A Novel by Ran Fuchs
The man behind the counter greeted me with a wordless smile of familiarity. With rapid sleights of hand, he turned the yellow paste into Ping-Pong-sized balls, which he flicked one by one into the crackling oil. Then he handed me my regular. Just the right fusion of softness and crunchiness, I delighted, as the flavours of my childhood flooded my senses. This was a true Jerusalem falafel. The only one in London.
Suddenly the market froze, hawkers stopped their singing, chitchats paused in mid-word, and all stares turned to the clock tower, from which a tide of murmurs rose and fell, threatening like an ancient prayer.
A rush of anticipation heightened my senses and slowed my heartbeat. Another demonstration. With the falafel in hand, I pushed forward through the crowd.
The plaza underneath the tower was an unbeatable venue for illegal gatherings. The stone wall, which had once enclosed the village fountain, served as a stage for fervent speakers. The iron poles encircling the cobbled yard made the place inaccessible to law enforcement vehicles. Even the arches over the alleyways to the old jail, too low for mounted police, were built as if to provide an escape whenever trouble erupted. A demonstration here was a thrill I could not resist.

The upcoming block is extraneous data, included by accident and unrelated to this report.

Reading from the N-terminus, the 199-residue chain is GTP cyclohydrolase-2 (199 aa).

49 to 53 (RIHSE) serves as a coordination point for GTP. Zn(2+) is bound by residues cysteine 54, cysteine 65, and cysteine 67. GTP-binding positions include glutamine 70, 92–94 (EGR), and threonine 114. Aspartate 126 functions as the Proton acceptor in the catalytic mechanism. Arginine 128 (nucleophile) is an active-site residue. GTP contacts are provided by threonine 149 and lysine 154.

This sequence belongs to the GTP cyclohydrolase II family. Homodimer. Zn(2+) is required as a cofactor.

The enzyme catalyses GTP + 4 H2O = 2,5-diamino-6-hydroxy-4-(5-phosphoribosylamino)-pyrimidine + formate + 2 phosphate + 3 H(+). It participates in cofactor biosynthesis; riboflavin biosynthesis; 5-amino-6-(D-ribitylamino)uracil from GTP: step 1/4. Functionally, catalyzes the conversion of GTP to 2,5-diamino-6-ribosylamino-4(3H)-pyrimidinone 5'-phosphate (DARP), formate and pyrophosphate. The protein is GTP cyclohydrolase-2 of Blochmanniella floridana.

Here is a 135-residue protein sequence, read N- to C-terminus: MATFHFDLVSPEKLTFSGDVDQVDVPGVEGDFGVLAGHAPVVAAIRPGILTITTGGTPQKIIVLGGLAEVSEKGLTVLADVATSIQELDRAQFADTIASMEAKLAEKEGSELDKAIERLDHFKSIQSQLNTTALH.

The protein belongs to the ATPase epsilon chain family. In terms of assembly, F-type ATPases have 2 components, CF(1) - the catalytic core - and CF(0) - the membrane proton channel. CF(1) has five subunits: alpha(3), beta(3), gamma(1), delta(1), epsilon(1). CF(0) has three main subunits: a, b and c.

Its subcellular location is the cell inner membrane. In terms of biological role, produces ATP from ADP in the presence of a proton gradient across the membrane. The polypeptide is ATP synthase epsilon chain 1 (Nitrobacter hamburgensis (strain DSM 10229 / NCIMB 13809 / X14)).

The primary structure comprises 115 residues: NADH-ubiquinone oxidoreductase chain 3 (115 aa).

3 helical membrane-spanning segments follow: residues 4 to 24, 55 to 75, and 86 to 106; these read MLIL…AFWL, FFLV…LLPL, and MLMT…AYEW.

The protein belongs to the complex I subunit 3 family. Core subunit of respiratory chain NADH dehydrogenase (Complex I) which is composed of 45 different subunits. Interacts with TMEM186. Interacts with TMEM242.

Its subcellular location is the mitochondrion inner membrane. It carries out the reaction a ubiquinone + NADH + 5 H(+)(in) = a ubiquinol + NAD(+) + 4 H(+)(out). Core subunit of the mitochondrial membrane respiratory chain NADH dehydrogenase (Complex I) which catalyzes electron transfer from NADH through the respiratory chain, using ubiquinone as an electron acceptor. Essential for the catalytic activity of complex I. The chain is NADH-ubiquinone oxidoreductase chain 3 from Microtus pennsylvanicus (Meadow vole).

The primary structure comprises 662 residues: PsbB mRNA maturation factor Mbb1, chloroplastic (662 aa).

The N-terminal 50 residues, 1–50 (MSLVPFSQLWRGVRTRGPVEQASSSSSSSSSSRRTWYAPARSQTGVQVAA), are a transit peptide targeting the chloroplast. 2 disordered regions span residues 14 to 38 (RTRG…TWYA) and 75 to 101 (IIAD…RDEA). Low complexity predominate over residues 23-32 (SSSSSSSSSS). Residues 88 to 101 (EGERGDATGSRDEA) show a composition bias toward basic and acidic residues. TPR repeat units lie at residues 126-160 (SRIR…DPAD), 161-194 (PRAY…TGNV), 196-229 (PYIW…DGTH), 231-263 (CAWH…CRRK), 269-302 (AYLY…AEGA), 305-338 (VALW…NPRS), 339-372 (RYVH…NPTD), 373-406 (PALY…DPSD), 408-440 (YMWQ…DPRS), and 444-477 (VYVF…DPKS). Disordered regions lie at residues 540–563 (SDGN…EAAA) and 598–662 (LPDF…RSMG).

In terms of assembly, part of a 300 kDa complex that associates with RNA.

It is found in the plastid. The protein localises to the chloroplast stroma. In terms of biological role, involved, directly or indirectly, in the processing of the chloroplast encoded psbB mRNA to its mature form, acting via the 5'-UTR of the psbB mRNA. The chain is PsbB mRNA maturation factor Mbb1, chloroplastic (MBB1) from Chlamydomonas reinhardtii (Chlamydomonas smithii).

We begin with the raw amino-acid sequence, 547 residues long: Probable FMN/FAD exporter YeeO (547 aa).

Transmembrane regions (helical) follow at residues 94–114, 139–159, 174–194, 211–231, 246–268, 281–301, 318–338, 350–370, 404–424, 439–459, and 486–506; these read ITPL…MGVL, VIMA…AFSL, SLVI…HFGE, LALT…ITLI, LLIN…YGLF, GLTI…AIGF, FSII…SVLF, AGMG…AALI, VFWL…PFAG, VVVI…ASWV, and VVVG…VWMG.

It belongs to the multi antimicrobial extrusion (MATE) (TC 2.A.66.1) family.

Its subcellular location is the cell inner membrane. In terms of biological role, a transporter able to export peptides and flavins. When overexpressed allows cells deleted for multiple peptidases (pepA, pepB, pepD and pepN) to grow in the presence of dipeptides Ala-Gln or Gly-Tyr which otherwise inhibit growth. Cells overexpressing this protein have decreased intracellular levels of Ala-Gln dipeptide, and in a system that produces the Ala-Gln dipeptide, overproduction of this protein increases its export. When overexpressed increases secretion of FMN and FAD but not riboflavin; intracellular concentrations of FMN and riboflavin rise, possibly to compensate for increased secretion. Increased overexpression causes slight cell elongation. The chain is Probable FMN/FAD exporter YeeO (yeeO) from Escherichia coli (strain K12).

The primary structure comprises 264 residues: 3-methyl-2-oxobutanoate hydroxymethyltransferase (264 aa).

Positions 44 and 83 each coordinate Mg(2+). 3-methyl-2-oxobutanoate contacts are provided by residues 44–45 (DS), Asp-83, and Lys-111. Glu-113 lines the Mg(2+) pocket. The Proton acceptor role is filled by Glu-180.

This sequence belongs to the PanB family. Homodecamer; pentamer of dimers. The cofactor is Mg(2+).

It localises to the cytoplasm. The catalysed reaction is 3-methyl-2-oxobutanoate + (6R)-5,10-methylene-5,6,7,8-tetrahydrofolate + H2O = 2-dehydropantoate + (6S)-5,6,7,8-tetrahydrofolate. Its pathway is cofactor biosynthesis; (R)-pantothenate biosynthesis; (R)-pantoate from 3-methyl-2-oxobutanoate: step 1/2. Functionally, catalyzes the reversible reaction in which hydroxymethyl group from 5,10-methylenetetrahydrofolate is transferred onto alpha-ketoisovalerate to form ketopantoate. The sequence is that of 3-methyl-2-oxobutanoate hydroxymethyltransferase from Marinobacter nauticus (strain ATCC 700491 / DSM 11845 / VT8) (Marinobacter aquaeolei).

“Excuse me, will you come to our stand to sign a petition?”
The question, asked with a light Japanese accent, came from a petite woman wrapped in a red ski jacket that cloaked her figure—but not from my imagination.
“Nihon jin desu ka?” I asked. Are you Japanese?
Her mouth gaped.
“Nihongo o josu desu ne,” she uttered the answer I had learned to expect— You speak Japanese very well.
“Okagesama de,” I said—Thank you. “What’s your name?”
“Noriko. Will you come to our stand?”
I followed her to a rickety table, onto which a brunette was stapling a banner. “Support the children of Gaza,” it read. Instinctively, I turned to face the crowd. With my back protected against the table, I studied the scene. Could anyone recognize I was an Israeli?
Several dozen demonstrators packed the court. Many held banners spattered with red stains. “Stop the genocide” and “Israel mass murderers,” they cried.
Teenagers were posing for photos. With faces wrapped in black and white keffiyehs—the symbol of the Palestinian resistance against the British—they waved the green flag of the Hamas militant movement on which, in white Arabic script, the Shahadah was inscribed: “la ilaha illa-llah, muhammadun rasulu-llah,” there is no deity but God, and Muhammad is his Messenger.
A middle-aged man with a groomed beard was standing atop the fountain wall, holding a loudspeaker. Even though only a white robe and a red fez protected him from the well-below-freezing temperature, sweat rolled down his face. With a distinct Oxford accent, he orchestrated the crowd.
“When you drink Coca-Cola, when you buy at Marks and Spencer, when you have a coffee at Starbucks, you give money to the Zionists to kill your friends in Gaza.”
“Forget Nestlé,” roared his orange loudspeaker.
“No more Nestlé,” followed the crowd.
“Don’t drink Coca-Cola,” he sang, waving his hands like a conductor.
“No more Coca-Cola,” chanted the crowd in unison.
“I want you to shout so loud that your brethren in the Gaza streets hear you. Long live Palestine.”
“Long live Gaza,” roared the crowd.
“One two three four.”
“Israel no more.”
“Five, six, seven eight.”
“Israel will soon be dead,” hollered the crowd in ecstasy.